UPDATE: Yesterday, as expected, the Seattle City Council unanimously approved a $15 per hour minimum wage in the city which will be put into place gradually. Most businesses will have to comply with the highest level minimum wage in the nation by 2017, smaller businesses have until 2021 to comply.
The People’s Republic of Seattle government has once again ignored the ages old teachings of Adam Smith by considering a plan to increase the minimum wage of workers within the city limits to $15 per hour. If approved it would make Seattle’s minimum wage FAR higher than any other city or state in the country. San Francisco, that West Coast Liberal bastion, previously held such a proud distinction with a minimum wage of $10.55 per hour. Seattle’s plan doesn’t so much resemble the “invisible hand” as it does represent an iron fist.
In 1776 with his magnum opus “The Wealth of Nations” Scottish economist Adam Smith described the invisible hand as the means by which industrialized nations attained prosperity by government staying out of a free market economy and letting the “invisible hand” dictate prices of products and services as well as wages of workers.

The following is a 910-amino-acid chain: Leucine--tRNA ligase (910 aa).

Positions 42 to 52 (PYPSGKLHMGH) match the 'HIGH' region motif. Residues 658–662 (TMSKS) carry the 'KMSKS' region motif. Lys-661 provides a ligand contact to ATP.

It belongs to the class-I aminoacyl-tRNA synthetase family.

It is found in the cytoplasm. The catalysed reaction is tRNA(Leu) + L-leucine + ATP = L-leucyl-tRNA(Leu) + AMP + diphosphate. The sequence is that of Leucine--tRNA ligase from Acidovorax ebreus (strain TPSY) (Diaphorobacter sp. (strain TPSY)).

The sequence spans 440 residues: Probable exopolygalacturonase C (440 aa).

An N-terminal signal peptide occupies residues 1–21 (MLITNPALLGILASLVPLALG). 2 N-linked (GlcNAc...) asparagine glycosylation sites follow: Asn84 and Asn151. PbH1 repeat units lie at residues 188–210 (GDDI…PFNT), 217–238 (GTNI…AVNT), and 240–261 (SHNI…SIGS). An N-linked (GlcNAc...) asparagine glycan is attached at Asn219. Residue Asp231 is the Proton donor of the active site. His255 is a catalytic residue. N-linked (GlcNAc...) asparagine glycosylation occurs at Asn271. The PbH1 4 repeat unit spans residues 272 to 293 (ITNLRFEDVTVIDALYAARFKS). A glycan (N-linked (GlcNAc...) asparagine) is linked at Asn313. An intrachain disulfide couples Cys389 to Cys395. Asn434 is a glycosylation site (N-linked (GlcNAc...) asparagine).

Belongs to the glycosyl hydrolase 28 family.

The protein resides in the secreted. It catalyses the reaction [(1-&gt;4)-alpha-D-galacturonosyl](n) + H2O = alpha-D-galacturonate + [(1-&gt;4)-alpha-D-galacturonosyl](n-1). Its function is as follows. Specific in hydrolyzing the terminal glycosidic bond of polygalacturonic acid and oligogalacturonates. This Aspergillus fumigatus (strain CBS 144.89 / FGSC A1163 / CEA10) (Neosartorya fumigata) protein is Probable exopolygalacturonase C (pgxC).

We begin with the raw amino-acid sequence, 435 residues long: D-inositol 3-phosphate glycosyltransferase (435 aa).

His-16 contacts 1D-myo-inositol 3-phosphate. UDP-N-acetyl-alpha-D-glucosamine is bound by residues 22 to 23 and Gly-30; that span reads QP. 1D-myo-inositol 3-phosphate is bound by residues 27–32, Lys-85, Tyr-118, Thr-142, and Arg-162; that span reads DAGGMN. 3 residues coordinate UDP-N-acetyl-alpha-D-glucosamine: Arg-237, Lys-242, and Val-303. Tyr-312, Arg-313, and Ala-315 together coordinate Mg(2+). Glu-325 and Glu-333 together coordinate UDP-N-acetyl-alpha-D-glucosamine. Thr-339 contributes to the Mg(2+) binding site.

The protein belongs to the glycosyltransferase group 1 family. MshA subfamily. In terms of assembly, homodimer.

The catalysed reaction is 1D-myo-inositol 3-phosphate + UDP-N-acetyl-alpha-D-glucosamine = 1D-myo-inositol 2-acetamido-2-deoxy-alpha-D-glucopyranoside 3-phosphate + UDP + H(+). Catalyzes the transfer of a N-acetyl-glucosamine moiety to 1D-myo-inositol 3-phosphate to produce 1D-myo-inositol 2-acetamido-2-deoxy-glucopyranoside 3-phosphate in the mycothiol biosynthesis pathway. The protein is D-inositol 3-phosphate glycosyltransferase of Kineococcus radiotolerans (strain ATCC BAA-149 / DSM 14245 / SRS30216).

I always felt that if a person doesn’t like making the minimum wage, whatever that wage might be, they should make themselves a more valuable commodity (i.e. worker). Put in the time to gain experience. Put in the effort to educate yourself. Develop a craft. Sell yourself. Upon making yourself more valuable a company will surely find use for you and compensate you in a fashion that makes your desire to work well and stay with that company heightened. Hiring and then training new personnel is expensive and time-consuming for businesses. As long as other outside factors aren’t driving the business owner they will tend to pay good or fair wages for a good staffer.
There is no question the move toward a higher minimum wage in Seattle and elsewhere in the country is rolling down hill and gaining momentum. There is also little argument that the $15 level proposed in Seattle and approved by voters in the small town of SeaTac, just south of Seattle, is completely arbitrary. There is no relevant data to suggest that $15 per hour is the sweet spot between fair and unfair wages. Why not make the minimum wage $20 per hour? Why not make it $13? For the record a worker earning $15 per hour, working 40 hours per week, and working 50 weeks per year would earn $30,000 per year. For the record the poverty rate for a single individual is $11,670 and $27,910 for a household of 5. Those making less than those figures would be eligible for Medicaid and CHIP (The Children’s Health Insurance Program). Is there anyone who couldn’t live fairly well on 30k annually? Trust me, I’m speaking from experience. I wonder how inspired you would be to improve yourself, educate yourself, grow your income if you weren’t so motivated to do so prior to being handed a wage that allows you to live as comfortably as $30k per year would allow you to work. Keep the hateful comments to yourself. I am not suggesting that $30k is a LOT OF MONEY. Clearly it’s not for many people. But its a helluva lot for a 19-year-old high school dropout with no employment track record.